The Salina Journal from Salina, Kansas on January 10, 1986 · Page 3
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The Salina Journal from Salina, Kansas · Page 3

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Friday, January 10, 1986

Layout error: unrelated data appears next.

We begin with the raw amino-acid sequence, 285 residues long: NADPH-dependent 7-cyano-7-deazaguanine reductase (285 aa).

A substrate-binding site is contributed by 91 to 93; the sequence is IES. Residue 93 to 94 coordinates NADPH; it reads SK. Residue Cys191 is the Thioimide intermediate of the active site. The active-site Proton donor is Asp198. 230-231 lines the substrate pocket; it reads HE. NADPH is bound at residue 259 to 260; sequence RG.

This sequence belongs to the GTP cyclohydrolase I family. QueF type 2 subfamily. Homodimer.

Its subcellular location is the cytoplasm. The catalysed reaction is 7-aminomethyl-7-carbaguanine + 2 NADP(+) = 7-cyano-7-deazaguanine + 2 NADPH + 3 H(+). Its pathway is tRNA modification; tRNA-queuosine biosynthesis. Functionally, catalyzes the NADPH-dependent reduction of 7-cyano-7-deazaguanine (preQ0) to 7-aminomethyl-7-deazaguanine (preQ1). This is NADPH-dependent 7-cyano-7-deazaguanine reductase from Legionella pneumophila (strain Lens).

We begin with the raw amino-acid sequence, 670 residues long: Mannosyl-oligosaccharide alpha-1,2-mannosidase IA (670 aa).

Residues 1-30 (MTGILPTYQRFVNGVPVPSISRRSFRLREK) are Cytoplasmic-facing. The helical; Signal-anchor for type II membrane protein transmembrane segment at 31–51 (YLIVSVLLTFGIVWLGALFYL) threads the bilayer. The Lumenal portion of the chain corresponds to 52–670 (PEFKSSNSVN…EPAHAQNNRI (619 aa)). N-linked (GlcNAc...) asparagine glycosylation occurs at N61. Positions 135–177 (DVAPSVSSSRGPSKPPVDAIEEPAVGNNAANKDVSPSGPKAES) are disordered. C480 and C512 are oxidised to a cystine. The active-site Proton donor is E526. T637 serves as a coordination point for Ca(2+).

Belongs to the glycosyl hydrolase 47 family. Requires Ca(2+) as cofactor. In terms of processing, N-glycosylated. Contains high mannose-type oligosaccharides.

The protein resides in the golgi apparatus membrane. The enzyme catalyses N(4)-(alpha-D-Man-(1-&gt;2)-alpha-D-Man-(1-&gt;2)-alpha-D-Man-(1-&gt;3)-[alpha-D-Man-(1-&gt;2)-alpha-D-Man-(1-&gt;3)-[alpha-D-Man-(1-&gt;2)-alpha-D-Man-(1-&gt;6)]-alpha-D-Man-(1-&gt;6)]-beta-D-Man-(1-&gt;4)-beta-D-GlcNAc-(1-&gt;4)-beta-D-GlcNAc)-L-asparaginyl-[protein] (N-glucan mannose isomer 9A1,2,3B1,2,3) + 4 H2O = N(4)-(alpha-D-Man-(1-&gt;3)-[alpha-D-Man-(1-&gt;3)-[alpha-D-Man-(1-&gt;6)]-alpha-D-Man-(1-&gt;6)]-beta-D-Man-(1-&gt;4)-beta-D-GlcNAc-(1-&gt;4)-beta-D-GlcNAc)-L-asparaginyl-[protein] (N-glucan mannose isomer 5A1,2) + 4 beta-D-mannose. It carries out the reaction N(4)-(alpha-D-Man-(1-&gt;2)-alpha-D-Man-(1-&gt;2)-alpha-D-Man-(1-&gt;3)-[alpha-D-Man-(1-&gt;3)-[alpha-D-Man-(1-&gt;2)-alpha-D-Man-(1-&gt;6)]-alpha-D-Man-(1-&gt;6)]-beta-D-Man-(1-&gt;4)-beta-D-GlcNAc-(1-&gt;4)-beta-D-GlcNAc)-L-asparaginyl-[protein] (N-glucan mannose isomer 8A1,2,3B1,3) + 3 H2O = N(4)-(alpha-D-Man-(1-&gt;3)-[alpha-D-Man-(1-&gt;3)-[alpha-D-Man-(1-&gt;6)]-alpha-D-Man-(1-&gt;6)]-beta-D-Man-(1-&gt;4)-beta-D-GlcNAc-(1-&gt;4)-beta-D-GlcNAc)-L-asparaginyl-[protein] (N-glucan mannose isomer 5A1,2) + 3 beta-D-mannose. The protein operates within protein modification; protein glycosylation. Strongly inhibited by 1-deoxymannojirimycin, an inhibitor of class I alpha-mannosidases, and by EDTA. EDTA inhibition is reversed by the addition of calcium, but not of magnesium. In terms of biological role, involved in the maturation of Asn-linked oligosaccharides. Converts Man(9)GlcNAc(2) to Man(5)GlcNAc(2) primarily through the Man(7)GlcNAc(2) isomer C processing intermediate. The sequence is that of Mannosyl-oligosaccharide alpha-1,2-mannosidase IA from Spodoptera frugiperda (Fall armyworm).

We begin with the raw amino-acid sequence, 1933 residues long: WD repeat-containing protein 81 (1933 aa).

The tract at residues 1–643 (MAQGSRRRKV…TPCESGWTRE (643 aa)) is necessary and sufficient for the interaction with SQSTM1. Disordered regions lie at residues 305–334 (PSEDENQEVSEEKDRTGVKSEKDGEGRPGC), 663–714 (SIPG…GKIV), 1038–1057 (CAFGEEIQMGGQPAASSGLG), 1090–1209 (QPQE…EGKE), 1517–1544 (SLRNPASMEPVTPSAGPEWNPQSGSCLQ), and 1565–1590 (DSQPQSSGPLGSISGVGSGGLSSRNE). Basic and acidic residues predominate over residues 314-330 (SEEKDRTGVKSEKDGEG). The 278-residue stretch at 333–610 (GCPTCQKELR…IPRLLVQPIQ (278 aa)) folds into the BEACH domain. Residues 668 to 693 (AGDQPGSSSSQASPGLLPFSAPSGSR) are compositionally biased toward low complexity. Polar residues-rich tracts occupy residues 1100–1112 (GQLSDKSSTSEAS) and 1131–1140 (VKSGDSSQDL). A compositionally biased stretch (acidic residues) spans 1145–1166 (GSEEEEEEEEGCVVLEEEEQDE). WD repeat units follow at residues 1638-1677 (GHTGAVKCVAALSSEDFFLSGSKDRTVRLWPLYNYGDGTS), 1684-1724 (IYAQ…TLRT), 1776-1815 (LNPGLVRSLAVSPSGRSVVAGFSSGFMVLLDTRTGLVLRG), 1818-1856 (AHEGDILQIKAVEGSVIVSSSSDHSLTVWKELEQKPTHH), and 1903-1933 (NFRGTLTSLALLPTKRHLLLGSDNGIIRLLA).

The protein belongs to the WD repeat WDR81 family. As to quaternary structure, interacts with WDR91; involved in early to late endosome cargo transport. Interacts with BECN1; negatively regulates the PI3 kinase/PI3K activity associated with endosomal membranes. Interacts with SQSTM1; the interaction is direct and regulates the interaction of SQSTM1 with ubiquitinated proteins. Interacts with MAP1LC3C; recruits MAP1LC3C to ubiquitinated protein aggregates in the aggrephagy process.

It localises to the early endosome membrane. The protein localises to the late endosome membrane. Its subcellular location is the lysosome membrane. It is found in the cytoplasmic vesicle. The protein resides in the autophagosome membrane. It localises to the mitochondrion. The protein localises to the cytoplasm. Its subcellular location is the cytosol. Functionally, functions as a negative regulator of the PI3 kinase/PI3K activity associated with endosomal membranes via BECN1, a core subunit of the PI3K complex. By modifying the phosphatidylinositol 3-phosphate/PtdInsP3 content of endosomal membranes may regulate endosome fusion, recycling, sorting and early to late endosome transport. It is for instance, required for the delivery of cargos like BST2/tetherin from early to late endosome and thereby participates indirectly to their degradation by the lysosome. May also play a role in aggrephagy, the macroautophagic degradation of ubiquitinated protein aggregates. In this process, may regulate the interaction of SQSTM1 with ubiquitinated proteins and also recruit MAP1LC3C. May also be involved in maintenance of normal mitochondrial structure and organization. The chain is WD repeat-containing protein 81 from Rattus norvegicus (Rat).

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Local/Kansas The Salina Journal Friday, January 10,1986 Page 3 Finney: Home-quarter plan offers hope to farmers By LINDA MOWERY-DENNING Great Plains Editor State Treasurer Joan Finney was in Salina Thursday to explain a plan she hopes will keep farmers in business until prosperity returns to agriculture. Before an almost full house of farmers, bankers and others in the commission room of the City-County Building, Finney outlined her Home Quarter Interest Subsidy Plan, which will be considered by the Kansas Legislature during its next session. Home quarter refers to a quarter- section of land, which is 160 acres. The proposed legislation would establish a credit review board with a chairman appointed by the governor and four members named by the Legislature. The board's major job would be to hire a negotiator to work with farmers and lenders so loans could be restructured, thus allowing the producer to retain the 160 acres of land with his home and farm buildings. If negotiation was unsuccessful, the board would have the option of using money from interest earned on the state's unclaimed property fund to subsidize the farmer's interest payment on the home quarter. Finney said the fund has about $8 million, which pumps an estimated $500,000 a year into the state's general fund. Under her plan, the interest money would go to support administrative costs and interest. "Those funds are for investment anyway and why not invest in agriculture?" —Elaine Hassler As an example, Finney said the first year the board might supplement 10 percentage points of a farmer's 12 percent interest payment. The producer would then have about five years to repay the state's no-interest loan. Farmers eligible for the program would be those facing foreclosure or those who have been served with foreclosure notice. Finney said she expected the plan to be inexpensive to the state. "The most important part of this plan is the negotiation phase," she said. "I am confident negotiation would handle most of the cases." The plan brought praise from several of the farmers who attended Thursday's meeting. Some went so far as to say they would support Finney if she decided to become a Democratic candidate for governor. Finney said she expects to make a decision on her political future by March 1. Also at the meeting was Elaine Hassler, a state representative and farmer from Dickinson County. Hassler said she had come to learn about Finney's plan, and had not made a decision on whether to support it. "Any small glimpse is worth looking into," Hassler said. "Those funds are for investment anyway and why not invest in agriculture? " Finney said she believes events such as a drought in Brazil and the growing reluctance of the European Economic Community to subsize its farmers offer hope of improved prices to American farmers. The Home Quarter Plan would ease producers through the transition to better times, she said. Craig Chandler Jim Dalton lights a cigarette during an afternoon break outside the SRS building, Ohio and Belmont, where smoking is prohibited. Some smokers huffy over SRS policy By JILL CASEY Staff Writer The no-smoking policy recently adopted by the Kansas Department of Social and Rehabilitation Services has some Topeka SRS smokers in a huff, but officials say the transition at the Salina office seems to be going fairly smoothly. June Garrett, director of Salina SRS, said she had heard no complaints about the no-smoking policy, which became effective Jan. 1. It nullified a policy that allowed smoking only in designated areas. A "very small minority" of the 60-odd employees smoke, Garrett said. But they, along with the SRS clients who smoke, now must step outside to do so. Garrett said smokers may take tobacco breaks whenever they wish. When it's cold they go to their cars, but recent spring-like weather has made the outside lounge more conducive to smoking, she said. The rift in Topeka occurred when SRS smokers there challenged the decree earlier this week, saying they should be able to smoke in the elevator lobby of their floor. But Secretary Robert Harder ruled that because SRS occupies the entire sixth floor of the State Office Building, the elevator lobby area was within SRS space and could not be used for a smoking lounge. Harder said Thursday he has not heard of other complaints from SRS offices across the state. "I haven't sought any information, but neither have I received any," Harder said by telephone from Topeka. "I think if the transition was chaotic I'd be hearing about it." Some have speculated that SRS will clear the path for other state agencies to ban smoking in their offices. "We didn't develop the policy for that purpose," Harder said. "But if our experience is beneficial to qthers, then so be it." The Kansas Department of Health and En- vironment is one agency that is on its way to banning smoking, according to a spokesman for Secretary Barbara Sabol. "We have adopted a policy of total prohibition, effective July 1," said Bob Moody, public information officer. Delbert Zerr of the Salina Health and Environment office, said his office is addressing the issue of non-smokers' rights by designating certain areas as places to smoke. "I think that works to a point," he said recently. "But some offices are more suited to that — because of their design — than others. A lot of us don't have the luxury of renting space that has something off by itself (for smoking)." Employees still smoke, he said, but they are considerate of non-smokers, especially when the office is crowded. "But we will live by the no-smoking policy," he said. "It seems there are more important things to worry about than this, although I know it is a touchy issue for some people.'' Board to unveil community corrections plan By GORDON D. FIEDLER Jr. Staff Writer Members of the Saline County Community Corrections Advisory Board hope to unveil officially their proposed plan within two weeks. Board Chairman Doug Smith circulated a draft copy at the group's Thursday meeting with instructions to review the document and report back with changes or additions. The proposal was prepared by Frank McCoy, director of the Riley County Community Corrections program. McCoy was hired as a consultant to help guide Saline County in writing a proposal. McCoy was to have attended the meeting, but he had other commitments in Manhattan. V The board hopes to meet Jan. 23. If the plan is approved, it will go to the Saline County Commission for review and comment. The next stop then is the Kansas Department of Corrections, which will finance the county's local corrections program. The program would focus on nonviolent adult and juvenile offenders and would provide a local alternative to state-supervised incarceration. The goal is to reduce the state's prison population by allowing communities to divert certain offenders through local corrections programs. For communities willing to participate in the programs, the state offers a financial incentive. It will pay the county for keeping eligible offenders in a local program. But if an offender eligible for a community corrections program is sent to prison, the county must pay the state. This "chargeback" provision could eat into a county's corrections budget, and, in a worst case, bankrupt the program because the county would be paying more to the state than it would be receiving from the Department of Corrections to finance its local program. Saline County hopes to avoid many chargebacks by making intensive supervision the backbone of the plan. Eligible offenders would remain in the community under the watchful eye of the local community corrections staff or other qualified agency, such as the local division of court services. "Traditional probation provides a valid sentencing alternative for some offenders, but fiscal concerns have "We hope conditions will change and we think they will because they always have before," Finney said. "At this time, though, I believe this plan is vital to Kansas." Finney said she understands the plight of farmers because, as a young girl, her home was lost after her mother fell behind on a mortage payment. "It's bad enough to lose your business, but to lose your home is devastating," she said. The Legislature would need to decide whether it wants to expand the definition of "home quarter" to include those farmers who fall into other categories, she said. Many producers, for instance, live in town but own land in the country. Carlin's ag plan may not receive needed support reduced the amount of time and supervision court services officers can provide," said McCoy in his report to the board. McCoy said targeting a community corrections program for such offenders, although they would be eligible for the program, would be "overkill." Rather, the program should be aimed at the offender who has more problems adjusting to traditional probation and who normally ends up in state care. "These offenders have historically been considered as inappropriate for probation and have been sent to a state penal institution," McCoy said. "This is the prime target group for our adult intensive supervision program." TOPEKA (AP) — The chairmen of the House and Senate Agriculture' committees Thursday said they see little support among their colleagues for Gov. John Carlin's plan to reorganize the state Department of Agriculture. At the same time, members of the state Board of Agriculture attacked Carlin's proposal, which would transfer control of the agency from the board to a cabinet-level office appointed by the governor. The board members said farmers would fight the plan because it's an unnecessary change. The chairmen, Sen. Jim Allen, R- Ottawa, and Rep. Lloyd Poison, R- Vermillion, also criticized the proposal, which calls for demoting the state Board of Agriculture to an advisory role. Currently, the 12- member board sets policy and has budgetary power over the state farm programs. "If the wheel isn't broken, don't fix it," Allen said. His remarks were greeted by loud applause from 300 delegates and others at the meeting. Those delegates later voted 185-2 to oppose Carlin's plan. In December, Carlin issued an executive order that would put the state Department of Agriculture under strict control of the governor. The board was established in 1872 as an advisory group to the Legislature on farm issues. Its members select the agriculture secretary every two years. Delegates chosen by farm organizations select the members of the board. Carlin also proposed that the agriculture secretary be appointed by the governor. The 1986 Legislature, which convenes Monday, has 60 days to consider Carlin's proposal. If it is not rejected by either the House or the Senate within that time, it automatically takes effect. The state's current system is unique in the nation. Poison said Carlin's proposal would take power away from average farmers. He also said a politically appointed secretary of agriculture probably would not understand the problems of farmers. "A politically appointed secretary of agriculture doesn't even need to be an agriculturalist," Poison said. "You've got to have on-hands agriculturalists." Allen and Poison said they thought few lawmakers would support the plan. Bob Arbuthnot, a former seven- term representative and current member of the Board of Agriculture agreed. He said such attempts to reorganize the agency have lacked support. Harlan Priddle, secretary of agriculture, said the delegates' vote Orphan Train intervievy to be broadcast again A television interview of a Lindsborg resident will be rebroadcast Sunday morning on the CBS program, "Sunday Morning with Charles Kuralt." The rebroadcast is to be shown on the second half-hour of the program, which is scheduled for 8 to 9:30 a.m. on Channel 12, Wichita. Anna Fuchs of Lindsborg and her sister, Margaret, of California, were interviewed on the program about their involvement as orphans on the Orphan Trains that brought about 100,000 youngsters from the cities of the East to farm environments between 1853 and the late 1920s. About 6,000 of them remained in Kansas. The sisters were on a train that arrived in 1924 at McPherson, where they were lined up with the others and taken for adoption by various families. Their story was the subject of a book written by former Salinan Martha Nelson Vogt and her daughter, Christina Vogt. The book, "Searching for Home," and subtitled "Three Families from the Orphan Trains," was published in 1979 with Anna as the main character. That coincided with the first Kuralt broadcast in December of 1979. Now in its fourth printing, the book is available at Downtown News in Salina. Kansas bank first to fail in '86 WHITE CITY (AP) — The First National Bank of White City became the nation's first bank failure of 1986 on Thursday when the federal Comptroller of the Currency declared it insolvent, according to a spokesman for the Federal Deposit Insurance Corp. Alan Whitney, a spokesman for the FDIC, said the bank would reopen this Friday morning as The Bank of White City, a newly chartered institution that is a subsidiary of Herington Bancshares Inc., of Herington. While the White City bank was the first bank to be declared insolvent in 1986, it quickly was followed by the nation's second bank failure, at the First State Bank of Cache, Okla., he said. The failure of the White City bank follows 13 Kansas bank failures in 1985 — the most since the Great Depression — and seven in 1984. Frank Vance, a public affairs officer for the Comptroller of the Cur- rency, said the White City bank was closed at 3 p.m. and the Federal Deposit Insurance Corp. was named receiver. Vance said the bank, which was first chartered in 1905, last week reported assets of $9.6 million and deposits of $9.2 million. The bank, located in an agricultural area of the state, ran into financial trouble after many of its customers were unable to repay loans, he said. "Over the past two years, the bank experienced substanital deterioration in the quality of its loan portfolio," Vance said. "The bank was unable to rememdy these problems and losses finally exhausted its capital funds, resulting in this insolvency." Whitney said depositors of the failed bank automatically will become depositors of the new bank when it opens Friday. "The Bank of White City will assume about $9.1 million in 1,900 de- posit accounts and has agreed to pay the FDIC a purchase premium of $51,000," Whitney said. "It also will purchase certain of the failed bank's loans and other assets for $6.2 million." , The FDIC will advance $2.9 million to the new bank and will retain assets of the failed bank with a book value of about $3.6 million, Whitney said. Diane Dierks, an FDIC closing manager at the bank, said non- performing agricultural loans were partly responsible for the bank's failure, but lax lending practices in connection with commercial loans also contributed. She said representatives of 12 banking groups met in Topeka on Wednesday, and bids to purchase the bank were delivered to federal officials at 3 p.m. Thursday. The First National Bank was the only banking institution in White City, a town of about 500 people, 20 miles south of Junction City. Ag board gets 2 new members TOPEKA (AP) - Former state Rep. Bob Arbuthnot Thursday was elected to a three-year term on the state Board of Agriculture during the board's annual meeting. Delegates also elected the first woman to ever serve on the board, Lois Schlickau of Haven. Schlickau has been active in farm organizations for about 30 years. Three current members of the board also were re-elected. They were Alvin Epler, of Hallowell; Bill Mai, of Sharon Springs; and Leon Riffel, of Enterprise. Secretary of Agriculture Harlan Priddle will serve another two-year term. The 12-member board chooses the agriculture secretary and sets agricultural policy. Arbuthnot, 65, of Haddam, served seven terms in the state House. He was speaker pro tern and vice chairman of the House Ways and Means Committee. Arbuthnot was first elected to the Legislature in 1970 and lost in a 1984 Republican primary to Rep. William Bryant of Washington. Schlickau, 53, served on the board of directors of the Reno County Farm Bureau and on the Reno County 4-H Advisory Board. She is a member of the board of directors of Kansas Agri-Women and was secretary for three years of the Reno County Extension Council Executive Board. "As the first (woman on the board), I do feel a keen responsibility," Schlickau said. "I may be scrutinized more." proved that farmers and farm organizations oppose the plan. He said they would send a strong message to legislators. But Mike Swenson, Carlin's press secretary, said no formal poll of farmers has been taken and Carlin believes his plan will pass the Legislature after the idea is studied. Swenson said he does not think the Legislature will address the plan immediately. Carlin has said the current farm crisis is making it necessary for the governor's office to have more control of the Department of Agriculture. Dole says farm crisis leveling out KANSAS CITY, Mo. (AP) Sen. Bob Dole, R-Kan., said Thursday that he thinks the financial crisis on American farms is leveling out. Dole said the new five-year farm bill and the farm credit bill will give stability to the farm situation. He said the legislation will help Republican senators facing reelection this year. "Had we not passed a farm bill, Republicans would be in trouble," Dole said. The veteran lawmaker said he is tired of hearing state officials make pronouncements about ways the federal government needs to help farmers. "The federal government is broke," Dole said.